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28 May 2022

Mica Action Group ‘cannot accept’ sliding scale for redress costs

‘Devil in the detail’ as campaigners say new scheme discriminates against bigger houses

Mica Action Group ‘cannot accept’ sliding scale for redress costs

The scheme allows for rebuilding costs of €145 per square foot which drops on a sliding scale after the first 1,000 square feet

The Mica Action Group has said there are parts of the new defective concrete blocks scheme which it “cannot accept”.

The enhanced €2.2bn scheme which is capped at €420,000 per home was announced on Tuesday afternoon by Minister for Housing  Darragh O’Brien after it was approved by the Cabinet.

The scheme allows for rebuilding costs of €145 per square foot which drops on a sliding scale after the first 1,000 square feet.

A proposed cost of €138 per square foot had been rejected by mica campaigners after details of the proposed scheme had been leaked at the weekend. They had been looking for €150 per square foot.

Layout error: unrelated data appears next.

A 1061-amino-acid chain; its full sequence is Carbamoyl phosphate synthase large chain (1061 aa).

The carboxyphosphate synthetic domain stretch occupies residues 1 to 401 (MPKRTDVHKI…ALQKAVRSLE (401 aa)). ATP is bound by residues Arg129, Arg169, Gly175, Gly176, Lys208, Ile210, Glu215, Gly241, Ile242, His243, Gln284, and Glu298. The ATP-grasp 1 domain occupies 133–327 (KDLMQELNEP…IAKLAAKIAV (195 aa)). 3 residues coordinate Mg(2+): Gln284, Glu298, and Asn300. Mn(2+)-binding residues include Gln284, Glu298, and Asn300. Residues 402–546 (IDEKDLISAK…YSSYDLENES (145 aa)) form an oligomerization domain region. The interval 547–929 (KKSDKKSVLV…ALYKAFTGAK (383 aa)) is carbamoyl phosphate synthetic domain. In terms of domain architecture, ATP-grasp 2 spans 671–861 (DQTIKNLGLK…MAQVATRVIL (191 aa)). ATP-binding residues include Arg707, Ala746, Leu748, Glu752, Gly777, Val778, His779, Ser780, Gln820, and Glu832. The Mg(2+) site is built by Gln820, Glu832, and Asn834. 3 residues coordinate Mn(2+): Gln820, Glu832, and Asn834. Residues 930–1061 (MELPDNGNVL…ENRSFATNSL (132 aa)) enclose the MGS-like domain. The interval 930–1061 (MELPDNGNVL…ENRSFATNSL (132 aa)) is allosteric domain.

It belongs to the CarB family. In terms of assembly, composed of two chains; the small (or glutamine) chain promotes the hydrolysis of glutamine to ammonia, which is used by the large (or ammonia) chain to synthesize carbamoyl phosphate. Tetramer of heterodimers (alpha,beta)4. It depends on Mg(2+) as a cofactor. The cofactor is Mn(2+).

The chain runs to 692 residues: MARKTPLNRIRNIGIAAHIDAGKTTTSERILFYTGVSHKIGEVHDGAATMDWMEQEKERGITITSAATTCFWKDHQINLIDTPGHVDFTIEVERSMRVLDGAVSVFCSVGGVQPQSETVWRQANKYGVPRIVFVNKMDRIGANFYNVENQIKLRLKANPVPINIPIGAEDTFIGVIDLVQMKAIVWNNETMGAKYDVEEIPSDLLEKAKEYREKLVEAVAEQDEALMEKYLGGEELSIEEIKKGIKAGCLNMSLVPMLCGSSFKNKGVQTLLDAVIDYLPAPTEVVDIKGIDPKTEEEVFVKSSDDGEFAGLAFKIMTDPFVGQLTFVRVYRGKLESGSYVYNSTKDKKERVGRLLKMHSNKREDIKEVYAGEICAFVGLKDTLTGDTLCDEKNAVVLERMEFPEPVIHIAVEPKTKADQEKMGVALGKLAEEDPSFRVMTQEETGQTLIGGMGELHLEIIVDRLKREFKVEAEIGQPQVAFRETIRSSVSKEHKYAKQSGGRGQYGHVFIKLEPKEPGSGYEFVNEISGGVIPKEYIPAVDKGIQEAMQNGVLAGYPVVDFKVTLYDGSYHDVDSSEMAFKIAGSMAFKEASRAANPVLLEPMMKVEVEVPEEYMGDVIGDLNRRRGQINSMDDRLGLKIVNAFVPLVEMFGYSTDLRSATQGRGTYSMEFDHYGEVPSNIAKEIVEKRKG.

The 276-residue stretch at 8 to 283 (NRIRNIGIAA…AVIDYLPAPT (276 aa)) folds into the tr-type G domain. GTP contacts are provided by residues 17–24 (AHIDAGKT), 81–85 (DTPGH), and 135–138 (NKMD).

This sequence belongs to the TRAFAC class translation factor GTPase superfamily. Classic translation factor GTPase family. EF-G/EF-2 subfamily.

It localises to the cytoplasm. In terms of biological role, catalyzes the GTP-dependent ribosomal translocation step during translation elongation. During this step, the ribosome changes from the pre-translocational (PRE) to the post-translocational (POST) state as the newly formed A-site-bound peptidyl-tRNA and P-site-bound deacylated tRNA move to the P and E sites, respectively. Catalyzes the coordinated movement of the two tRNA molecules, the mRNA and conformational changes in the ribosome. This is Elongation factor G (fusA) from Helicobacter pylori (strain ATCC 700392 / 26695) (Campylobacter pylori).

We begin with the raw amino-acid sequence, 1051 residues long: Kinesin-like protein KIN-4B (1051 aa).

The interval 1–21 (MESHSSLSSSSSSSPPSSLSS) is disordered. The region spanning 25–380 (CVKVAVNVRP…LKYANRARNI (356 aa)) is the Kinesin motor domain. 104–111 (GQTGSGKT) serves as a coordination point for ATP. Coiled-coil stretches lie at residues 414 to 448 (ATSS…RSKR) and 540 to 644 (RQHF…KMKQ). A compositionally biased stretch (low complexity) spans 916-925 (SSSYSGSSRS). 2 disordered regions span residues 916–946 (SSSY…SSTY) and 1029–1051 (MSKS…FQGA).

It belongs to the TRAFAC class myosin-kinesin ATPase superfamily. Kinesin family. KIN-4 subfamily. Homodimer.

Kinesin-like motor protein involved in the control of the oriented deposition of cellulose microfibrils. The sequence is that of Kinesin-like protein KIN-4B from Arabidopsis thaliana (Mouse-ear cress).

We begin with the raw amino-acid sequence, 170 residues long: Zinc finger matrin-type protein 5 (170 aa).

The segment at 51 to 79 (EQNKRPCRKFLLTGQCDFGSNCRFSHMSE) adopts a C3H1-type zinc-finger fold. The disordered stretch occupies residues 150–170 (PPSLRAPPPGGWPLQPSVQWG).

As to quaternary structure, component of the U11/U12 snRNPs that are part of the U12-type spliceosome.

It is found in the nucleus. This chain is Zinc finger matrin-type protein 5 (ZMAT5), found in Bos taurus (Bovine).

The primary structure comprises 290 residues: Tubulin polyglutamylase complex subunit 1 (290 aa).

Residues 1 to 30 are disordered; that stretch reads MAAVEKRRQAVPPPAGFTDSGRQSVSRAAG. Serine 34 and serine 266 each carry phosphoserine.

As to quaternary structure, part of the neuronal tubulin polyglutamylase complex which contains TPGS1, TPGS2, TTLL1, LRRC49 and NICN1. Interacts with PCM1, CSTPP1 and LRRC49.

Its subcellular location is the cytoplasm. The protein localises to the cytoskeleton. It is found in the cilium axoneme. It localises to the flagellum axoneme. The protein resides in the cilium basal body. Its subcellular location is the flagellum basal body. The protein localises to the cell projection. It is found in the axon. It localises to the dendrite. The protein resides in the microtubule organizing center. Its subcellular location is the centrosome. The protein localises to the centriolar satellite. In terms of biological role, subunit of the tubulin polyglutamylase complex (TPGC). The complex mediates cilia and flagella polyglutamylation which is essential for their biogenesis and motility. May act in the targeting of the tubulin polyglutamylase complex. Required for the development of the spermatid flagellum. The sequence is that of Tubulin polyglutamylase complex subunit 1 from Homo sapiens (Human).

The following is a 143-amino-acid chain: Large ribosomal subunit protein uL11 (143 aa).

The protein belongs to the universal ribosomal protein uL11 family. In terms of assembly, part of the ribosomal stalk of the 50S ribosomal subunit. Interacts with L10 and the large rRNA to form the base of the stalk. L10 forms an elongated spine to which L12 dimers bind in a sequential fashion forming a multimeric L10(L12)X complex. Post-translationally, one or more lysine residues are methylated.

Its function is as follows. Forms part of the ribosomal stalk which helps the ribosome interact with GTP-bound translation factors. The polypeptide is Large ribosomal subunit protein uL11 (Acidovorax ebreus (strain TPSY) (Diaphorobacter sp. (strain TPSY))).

Reacting shortly after the minister announced the scheme, Mica Action Group PRO Michael Doherty said the "split rate" was a new proposal and there was concern about the sliding scale for the subsequent 1,000 square feet.

He said he had been briefed at 8am on Tuesday by the minister but some of the detail in the scheme, including the sliding scale per-square-foot, was new to him.

"It goes back to enforce the situation that we seem to be facing time and time again here where we get the headline, then we get the devil in the detail which seems to detract from it, which is extremely unfortunate,” he told RTÉ.

He said the sliding scale after the first 1,000 square feet has "massive implications" as the average house affected is between

2,300 and 2,400 square feet which means the larger part of the house is on the sliding scale and "that is not something we can accept”. 

He said 20% of those affected will have to pay themselves for costs over €420,000. 

Mr Doherty said he accepted there has to be cost controls but the overall cap is a "secondary cap" adding he was concerned that bigger houses are discriminated against. 

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